Saturday, December 14, 2019

Castle Green tour

Last weekend The Brother and I got to tour Pasadena's historic Castle Green. Twice a year (in June and December) residents open their vintage apartments to the public. I'll definitely be going again in June. The place is beautiful and it was amazing seeing the classic apartments, especially how marvelously they utilized the small spaces in the singles (400-500 square feet). It was also clear the place attracts very creative people.

From the program:

There was a gentleman from the East Coast named Colonel George Green, a patent medicine manufacturer, who created the "August Flower", an elixir that cured all ills, including "a heavy load at the pit of the stomach", who regularly vacationed in Pasadena in the winter to escape the cold.

In 1891 he invested in a hotel located where Stats now stands, and over the next few years he enlarged and improved on the original, adding a wing across the street, the Green Hotel, now the Castle Green, which was completed in 1898 and became the social center for the East Coast gentry who arrived from the train station down the street in horse-drawn carriages, children and nannies in tow, to spend the winter months enjoying the wonderful California weather and the attractions of Pasadena.

Decades later the building fell on hard times and was even condemned at one point, until a group of admirers saved it by converting the hotel into condominiums. It is now comprised of fifty-two unique private residences. It is also listed as a Nationally Registered Historic Monument, a State Historical Monument, and a Designated Pasadena Treasure.

Designed with Moorish, Spanish, and Victorian themes, the building is gorgeous and provides a look at a long-vanished way of life. It has a manually operated caged elevator and life at Castle Green includes having full-time elevator operators. According to the program, it is the only manually operated elevator running on the West Coast.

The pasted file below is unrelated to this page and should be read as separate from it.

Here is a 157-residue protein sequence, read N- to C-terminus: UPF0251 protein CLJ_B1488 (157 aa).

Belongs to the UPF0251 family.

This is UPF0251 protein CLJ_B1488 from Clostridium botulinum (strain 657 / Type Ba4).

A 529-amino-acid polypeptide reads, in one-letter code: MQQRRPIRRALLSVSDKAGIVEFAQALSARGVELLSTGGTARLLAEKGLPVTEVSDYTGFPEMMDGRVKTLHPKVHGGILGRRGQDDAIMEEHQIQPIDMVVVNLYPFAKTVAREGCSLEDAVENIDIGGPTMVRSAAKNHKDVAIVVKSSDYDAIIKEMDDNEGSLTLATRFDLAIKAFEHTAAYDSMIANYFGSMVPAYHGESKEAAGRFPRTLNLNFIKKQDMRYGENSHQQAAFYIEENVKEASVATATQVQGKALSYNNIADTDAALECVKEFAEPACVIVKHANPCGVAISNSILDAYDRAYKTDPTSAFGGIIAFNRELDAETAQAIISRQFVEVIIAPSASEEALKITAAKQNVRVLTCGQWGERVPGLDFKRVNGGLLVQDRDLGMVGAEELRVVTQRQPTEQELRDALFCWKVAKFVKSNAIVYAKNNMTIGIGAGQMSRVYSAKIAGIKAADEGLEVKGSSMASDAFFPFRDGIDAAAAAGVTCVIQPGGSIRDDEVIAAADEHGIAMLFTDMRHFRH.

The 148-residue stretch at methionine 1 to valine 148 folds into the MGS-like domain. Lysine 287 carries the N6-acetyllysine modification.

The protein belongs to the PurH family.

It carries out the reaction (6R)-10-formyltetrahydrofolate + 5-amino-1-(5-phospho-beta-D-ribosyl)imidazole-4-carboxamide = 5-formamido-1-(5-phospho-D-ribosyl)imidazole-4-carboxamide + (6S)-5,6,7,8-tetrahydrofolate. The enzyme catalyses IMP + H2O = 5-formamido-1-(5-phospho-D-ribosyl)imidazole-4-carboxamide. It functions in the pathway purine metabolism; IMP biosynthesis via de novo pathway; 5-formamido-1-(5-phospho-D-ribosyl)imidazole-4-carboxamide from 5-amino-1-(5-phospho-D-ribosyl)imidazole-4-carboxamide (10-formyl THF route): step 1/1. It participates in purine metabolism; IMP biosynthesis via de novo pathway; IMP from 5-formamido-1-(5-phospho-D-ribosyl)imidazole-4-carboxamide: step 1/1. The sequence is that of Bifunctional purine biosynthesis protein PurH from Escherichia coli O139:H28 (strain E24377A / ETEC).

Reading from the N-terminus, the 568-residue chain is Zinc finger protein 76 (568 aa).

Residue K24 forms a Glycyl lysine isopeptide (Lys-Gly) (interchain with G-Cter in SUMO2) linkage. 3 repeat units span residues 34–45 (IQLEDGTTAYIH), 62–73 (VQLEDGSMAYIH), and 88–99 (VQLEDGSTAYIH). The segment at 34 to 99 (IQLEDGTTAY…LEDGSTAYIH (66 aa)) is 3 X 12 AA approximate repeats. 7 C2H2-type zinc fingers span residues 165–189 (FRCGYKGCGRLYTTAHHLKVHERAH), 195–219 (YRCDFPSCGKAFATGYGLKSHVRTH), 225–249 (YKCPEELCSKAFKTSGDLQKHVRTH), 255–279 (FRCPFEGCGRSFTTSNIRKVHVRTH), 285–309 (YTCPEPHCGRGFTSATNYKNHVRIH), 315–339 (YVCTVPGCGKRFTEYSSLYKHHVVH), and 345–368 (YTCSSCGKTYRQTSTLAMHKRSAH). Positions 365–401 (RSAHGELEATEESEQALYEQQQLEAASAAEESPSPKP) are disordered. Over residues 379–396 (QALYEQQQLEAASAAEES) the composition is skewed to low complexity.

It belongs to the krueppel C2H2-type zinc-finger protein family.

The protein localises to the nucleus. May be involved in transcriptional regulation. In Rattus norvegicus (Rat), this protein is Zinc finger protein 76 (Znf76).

Although we were told pictures were fine, I didn't take many of the actual apartments because it felt kind of invasive, even though the owners willingly opened their homes to us.

There are two rooms off the lobby, the Moorish and Turkish Rooms:

Per the program: The carpeting throughout is an exact replica of the original design of 1897 and has been manufactured by the same company, Axminster of London. This was researched through the use of computer generation, using early photos of Rudolph Valentino and Dorothy Gish standing in a hallway. Luckily, Axminster was able, through these photos, to find the original pattens for us. Here's a small sample:

Original tile.

The beautiful caged elevator. Unfortunately they take it out of commission for the tour.

A lot of the units have vintage appliances, which I am a total sucker for:

This apartment featured something I had never seen or heard of - a Clavicytherium. Basically, it's an upright harpsichord:

Merry Christmas from Castle Green!

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